Sister of North Korean Leader to Come to South for Olympics

North Korean leader Kim Jong Un and his sister Kim Yo Jong, left, during their visit to a military unit in 2015 in North Korea. Photo: Associated Press

SEOUL, South Korea — North Korean leader Kim Jong Un’s sister, an increasingly prominent figure in the country’s leadership, will be part of the North’s delegation to the South Korean Winter Olympics, officials said Wednesday.

Kim Yo Jong, believed to be about 30, will be the first member of North Korea’s ruling family to visit South Korea since the end of the 1950-53 Korean War. Analysts say her inclusion in the Olympic delegation shows North Korea’s ambition to use the Olympics to break out from diplomatic isolation by improving relations with the South, which it could use as a bridge for approaching the United States.

South Korean President Moon Jae-in’s office welcomed North Korea’s decision, saying it showed the North’s willingness to cooperate in easing tensions on the Korean Peninsula. It wasn’t immediately clear whether Kim Yo Jong will meet with Moon, a liberal who has expressed a desire to reach out to the North.

While South Korea prepared to welcome Kim Yo Jong, Vice President Mike Pence said in Japan that the U.S. is preparing to announce the “toughest and most aggressive” economic sanctions against North Korea, boosting pressure on its government during the Olympics. U.S. officials declined to provide details of the expected sanctions.


Experts said by sending a youthful, photogenic person who will undoubtedly attract international attention during the games, North Korea is trying to construct a fresher and warmer public image and defuse potential U.S. efforts to use the Olympics to highlight the North’s brutal human rights record.

Kim Jong Un might also have seen that U.S. President Donald Trump was sending his daughter, Ivanka, to the Olympics closing ceremony and decided to match the move by sending his sister, said Hong Min, an analyst at Seoul’s Korea Institute for National Unification.

By sending a relative, “Kim Jong Un may be trying to present himself as an equal to Donald Trump,” Hong said.

Kim Yo Jong will be part of a North Korean delegation led by the country’s nominal head of state, Kim Yong Nam.

Koh Yu-hwan, a North Korea expert at Seoul’s Dongguk University, said Kim Yo Jong, as Kim Jong Un’s relative and apparently one of the few people who has earned his absolute trust, carries more weight as a dialogue partner for the South than any other official the North could send.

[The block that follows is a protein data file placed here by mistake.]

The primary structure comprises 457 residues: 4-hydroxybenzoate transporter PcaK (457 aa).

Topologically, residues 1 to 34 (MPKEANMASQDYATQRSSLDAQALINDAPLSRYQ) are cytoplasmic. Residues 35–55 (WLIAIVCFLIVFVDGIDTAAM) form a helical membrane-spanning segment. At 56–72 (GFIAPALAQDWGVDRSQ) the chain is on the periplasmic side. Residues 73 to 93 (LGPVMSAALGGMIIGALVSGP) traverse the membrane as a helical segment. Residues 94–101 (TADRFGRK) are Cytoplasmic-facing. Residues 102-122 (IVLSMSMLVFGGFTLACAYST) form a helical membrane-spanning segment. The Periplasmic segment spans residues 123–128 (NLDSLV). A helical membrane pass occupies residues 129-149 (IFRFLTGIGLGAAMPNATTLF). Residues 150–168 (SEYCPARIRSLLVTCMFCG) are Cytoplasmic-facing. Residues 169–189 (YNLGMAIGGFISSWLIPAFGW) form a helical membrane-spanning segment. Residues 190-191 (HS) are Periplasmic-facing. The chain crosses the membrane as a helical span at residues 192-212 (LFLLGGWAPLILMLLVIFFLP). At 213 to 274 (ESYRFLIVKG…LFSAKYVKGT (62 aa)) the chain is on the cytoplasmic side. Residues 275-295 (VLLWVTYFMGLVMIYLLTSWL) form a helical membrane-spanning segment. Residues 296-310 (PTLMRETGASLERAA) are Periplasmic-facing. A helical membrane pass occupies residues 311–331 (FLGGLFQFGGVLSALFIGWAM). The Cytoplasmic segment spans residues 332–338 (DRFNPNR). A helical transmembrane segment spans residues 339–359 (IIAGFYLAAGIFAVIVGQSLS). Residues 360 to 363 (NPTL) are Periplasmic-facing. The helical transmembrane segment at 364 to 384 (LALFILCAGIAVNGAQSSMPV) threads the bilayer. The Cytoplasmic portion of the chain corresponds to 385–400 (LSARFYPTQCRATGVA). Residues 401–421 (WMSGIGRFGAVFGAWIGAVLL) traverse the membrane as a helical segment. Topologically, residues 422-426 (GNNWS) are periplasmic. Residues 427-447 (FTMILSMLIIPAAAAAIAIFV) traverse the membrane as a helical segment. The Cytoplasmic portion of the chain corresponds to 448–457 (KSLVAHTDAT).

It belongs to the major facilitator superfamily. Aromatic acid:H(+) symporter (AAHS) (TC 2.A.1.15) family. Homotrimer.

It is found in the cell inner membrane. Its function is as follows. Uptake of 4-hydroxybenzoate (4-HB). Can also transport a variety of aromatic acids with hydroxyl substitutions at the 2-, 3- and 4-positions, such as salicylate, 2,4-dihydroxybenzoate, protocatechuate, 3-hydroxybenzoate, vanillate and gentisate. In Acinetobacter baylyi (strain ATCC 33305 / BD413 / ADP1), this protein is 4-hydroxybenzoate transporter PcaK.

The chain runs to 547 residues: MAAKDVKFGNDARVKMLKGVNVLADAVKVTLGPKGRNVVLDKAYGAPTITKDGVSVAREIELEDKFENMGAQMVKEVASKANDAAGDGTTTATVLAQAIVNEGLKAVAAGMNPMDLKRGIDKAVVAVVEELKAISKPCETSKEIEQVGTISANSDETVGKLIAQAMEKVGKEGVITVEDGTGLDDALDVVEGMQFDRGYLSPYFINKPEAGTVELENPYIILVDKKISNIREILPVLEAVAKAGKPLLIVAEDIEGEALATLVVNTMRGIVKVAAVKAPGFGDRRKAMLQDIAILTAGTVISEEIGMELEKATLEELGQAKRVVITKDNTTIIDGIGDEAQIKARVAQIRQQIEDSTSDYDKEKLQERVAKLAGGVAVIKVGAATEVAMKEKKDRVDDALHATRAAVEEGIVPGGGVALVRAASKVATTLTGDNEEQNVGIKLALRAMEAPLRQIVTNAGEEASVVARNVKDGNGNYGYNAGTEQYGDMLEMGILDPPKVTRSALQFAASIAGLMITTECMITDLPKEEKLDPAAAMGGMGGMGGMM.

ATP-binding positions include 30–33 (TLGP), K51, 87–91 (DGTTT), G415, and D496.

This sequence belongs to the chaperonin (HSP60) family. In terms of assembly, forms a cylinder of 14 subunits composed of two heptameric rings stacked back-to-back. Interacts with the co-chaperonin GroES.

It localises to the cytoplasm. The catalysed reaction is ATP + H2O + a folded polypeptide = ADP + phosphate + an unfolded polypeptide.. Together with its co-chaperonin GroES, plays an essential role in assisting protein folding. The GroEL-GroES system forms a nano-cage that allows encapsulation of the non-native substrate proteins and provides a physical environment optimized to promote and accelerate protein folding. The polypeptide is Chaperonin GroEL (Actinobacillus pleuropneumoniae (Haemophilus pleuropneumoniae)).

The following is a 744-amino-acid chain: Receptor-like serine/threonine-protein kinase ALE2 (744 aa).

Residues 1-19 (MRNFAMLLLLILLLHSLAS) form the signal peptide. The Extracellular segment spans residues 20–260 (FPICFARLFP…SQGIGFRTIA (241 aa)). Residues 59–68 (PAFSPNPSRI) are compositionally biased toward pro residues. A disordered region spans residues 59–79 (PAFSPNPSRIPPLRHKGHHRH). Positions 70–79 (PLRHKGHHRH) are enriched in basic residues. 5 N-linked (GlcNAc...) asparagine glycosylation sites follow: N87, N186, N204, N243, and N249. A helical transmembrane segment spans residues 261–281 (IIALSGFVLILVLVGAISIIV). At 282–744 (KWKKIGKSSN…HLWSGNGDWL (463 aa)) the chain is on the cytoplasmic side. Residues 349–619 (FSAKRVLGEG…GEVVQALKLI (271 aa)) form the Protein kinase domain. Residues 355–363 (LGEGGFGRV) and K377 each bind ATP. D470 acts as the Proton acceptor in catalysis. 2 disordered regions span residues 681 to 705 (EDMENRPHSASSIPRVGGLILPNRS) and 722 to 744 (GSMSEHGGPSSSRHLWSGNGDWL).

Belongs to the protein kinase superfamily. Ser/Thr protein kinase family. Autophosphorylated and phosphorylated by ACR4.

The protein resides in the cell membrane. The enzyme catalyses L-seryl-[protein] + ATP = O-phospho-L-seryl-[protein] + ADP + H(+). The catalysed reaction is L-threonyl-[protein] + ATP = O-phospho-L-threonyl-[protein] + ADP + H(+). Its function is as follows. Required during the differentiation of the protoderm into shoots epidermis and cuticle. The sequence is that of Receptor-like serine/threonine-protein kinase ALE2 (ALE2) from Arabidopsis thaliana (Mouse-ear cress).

It’s unclear whether any member of the North Korean government delegation will hold talks with U.S. officials during the Olympics.

Pence did not rule out a possible meeting with North Korean officials, telling reporters, “we’ll see what happens.” But he pledged that his message in any potential interaction would include the same message he has been delivering publicly: that the North must renounce its nuclear weapon and missile programs.

Hong, the analyst, said Kim Yo Jong’s presence would give North Korea a better opportunity to win South Korean help in reaching out to the United States. He also said Washington may see Kim Yo Jong as an avenue to deliver messages to Kim Jong Un.

“With any other North Korean official, even the so-called No. 2 Choe Ryong Hae, you are getting a person who’s just parroting orders given by Kim Jong Un,” Hong said. “But with Kim Yo Jong, you are getting a person who’s chiefly involved in designing Kim Jong Un’s rule, a person whom the leader actually listens to.”

North Korea said the delegation will also include Choe Hwi, chairman of the country’s National Sports Guidance Committee, and Ri Son Gwon, chairman of the North’s agency that deals with inter-Korean affairs.

Kim Yo Jong and Kim Jong Un were born to the same mother, Ko Yong Hui. They had a half brother, Kim Jong Nam, who was murdered last year at a Malaysian airport.

Kim Yo Jong was promoted by her brother last year to be an alternate member of the decision-making political bureau of the ruling party’s central committee, which analysts said showed that her activities are more substantive than previously thought.

The war-separated Koreas are cooperating on a series of conciliatory measures during the Olympics, which the South sees as an opportunity to ease tensions with the North following an extended period of animosity over its nuclear weapon and missile programs. Skeptics think North Korea is trying to use the Olympics to weaken U.S.-led sanctions and pressure against it and buy time to advance its weapons programs.

North Korea has 22 athletes competing in the Winter Olympics but also has sent performing artists and a large cheering group.

A decision by North Korea to send the artists by sea has triggered debate in the South, where conservatives see the move as a clear indication the North is trying to use the Olympics to ease sanctions against it.


South Korea is deciding whether to accept North Korea’s request that it provide fuel for the ferry that transported the artists. Seoul exempted the ferry from sanctions to allow it in South Korean waters.

“We will closely discuss with the United States and other related nations the matter of providing convenience to the Mangyongbong ferry so that no problem regarding sanctions would occur,” said Seoul’s Unification Ministry spokesman, Baik Tae-hyun.

Story: Kim Tong-Hyung